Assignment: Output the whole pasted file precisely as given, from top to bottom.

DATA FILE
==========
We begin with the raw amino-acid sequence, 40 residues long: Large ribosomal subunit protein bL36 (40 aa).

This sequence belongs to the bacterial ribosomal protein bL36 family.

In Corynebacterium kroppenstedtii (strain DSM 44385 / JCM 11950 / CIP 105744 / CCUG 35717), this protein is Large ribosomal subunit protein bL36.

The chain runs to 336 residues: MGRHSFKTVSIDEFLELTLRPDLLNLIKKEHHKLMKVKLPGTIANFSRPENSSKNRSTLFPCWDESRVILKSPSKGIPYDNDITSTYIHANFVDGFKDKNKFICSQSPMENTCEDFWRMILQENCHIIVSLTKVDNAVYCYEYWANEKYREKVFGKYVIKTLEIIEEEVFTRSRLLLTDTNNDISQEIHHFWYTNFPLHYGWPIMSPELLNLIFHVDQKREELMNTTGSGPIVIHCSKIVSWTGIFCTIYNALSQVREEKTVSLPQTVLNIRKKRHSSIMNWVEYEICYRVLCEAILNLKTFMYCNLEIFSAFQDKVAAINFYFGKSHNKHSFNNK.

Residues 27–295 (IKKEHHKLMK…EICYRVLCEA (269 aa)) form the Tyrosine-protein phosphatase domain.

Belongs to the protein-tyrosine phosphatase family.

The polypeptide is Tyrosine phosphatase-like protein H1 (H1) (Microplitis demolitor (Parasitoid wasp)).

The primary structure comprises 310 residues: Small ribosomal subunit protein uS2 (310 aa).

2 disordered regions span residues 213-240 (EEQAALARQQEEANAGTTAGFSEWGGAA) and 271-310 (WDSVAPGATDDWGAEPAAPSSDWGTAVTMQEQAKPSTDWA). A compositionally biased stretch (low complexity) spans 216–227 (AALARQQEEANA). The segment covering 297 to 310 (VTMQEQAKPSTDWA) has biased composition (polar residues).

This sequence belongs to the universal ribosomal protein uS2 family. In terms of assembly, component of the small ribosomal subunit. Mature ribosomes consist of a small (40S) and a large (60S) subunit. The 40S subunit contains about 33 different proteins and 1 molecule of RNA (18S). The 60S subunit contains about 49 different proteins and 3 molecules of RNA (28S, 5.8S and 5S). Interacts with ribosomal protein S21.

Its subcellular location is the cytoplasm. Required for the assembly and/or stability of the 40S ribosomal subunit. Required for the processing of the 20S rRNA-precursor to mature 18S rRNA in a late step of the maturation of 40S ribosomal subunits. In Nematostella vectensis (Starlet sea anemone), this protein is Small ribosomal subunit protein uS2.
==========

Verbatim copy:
We begin with the raw amino-acid sequence, 40 residues long: Large ribosomal subunit protein bL36 (40 aa).

This sequence belongs to the bacterial ribosomal protein bL36 family.

In Corynebacterium kroppenstedtii (strain DSM 44385 / JCM 11950 / CIP 105744 / CCUG 35717), this protein is Large ribosomal subunit protein bL36.

The chain runs to 336 residues: MGRHSFKTVSIDEFLELTLRPDLLNLIKKEHHKLMKVKLPGTIANFSRPENSSKNRSTLFPCWDESRVILKSPSKGIPYDNDITSTYIHANFVDGFKDKNKFICSQSPMENTCEDFWRMILQENCHIIVSLTKVDNAVYCYEYWANEKYREKVFGKYVIKTLEIIEEEVFTRSRLLLTDTNNDISQEIHHFWYTNFPLHYGWPIMSPELLNLIFHVDQKREELMNTTGSGPIVIHCSKIVSWTGIFCTIYNALSQVREEKTVSLPQTVLNIRKKRHSSIMNWVEYEICYRVLCEAILNLKTFMYCNLEIFSAFQDKVAAINFYFGKSHNKHSFNNK.

Residues 27–295 (IKKEHHKLMK…EICYRVLCEA (269 aa)) form the Tyrosine-protein phosphatase domain.

Belongs to the protein-tyrosine phosphatase family.

The polypeptide is Tyrosine phosphatase-like protein H1 (H1) (Microplitis demolitor (Parasitoid wasp)).

The primary structure comprises 310 residues: Small ribosomal subunit protein uS2 (310 aa).

2 disordered regions span residues 213-240 (EEQAALARQQEEANAGTTAGFSEWGGAA) and 271-310 (WDSVAPGATDDWGAEPAAPSSDWGTAVTMQEQAKPSTDWA). A compositionally biased stretch (low complexity) spans 216–227 (AALARQQEEANA). The segment covering 297 to 310 (VTMQEQAKPSTDWA) has biased composition (polar residues).

This sequence belongs to the universal ribosomal protein uS2 family. In terms of assembly, component of the small ribosomal subunit. Mature ribosomes consist of a small (40S) and a large (60S) subunit. The 40S subunit contains about 33 different proteins and 1 molecule of RNA (18S). The 60S subunit contains about 49 different proteins and 3 molecules of RNA (28S, 5.8S and 5S). Interacts with ribosomal protein S21.

Its subcellular location is the cytoplasm. Required for the assembly and/or stability of the 40S ribosomal subunit. Required for the processing of the 20S rRNA-precursor to mature 18S rRNA in a late step of the maturation of 40S ribosomal subunits. In Nematostella vectensis (Starlet sea anemone), this protein is Small ribosomal subunit protein uS2.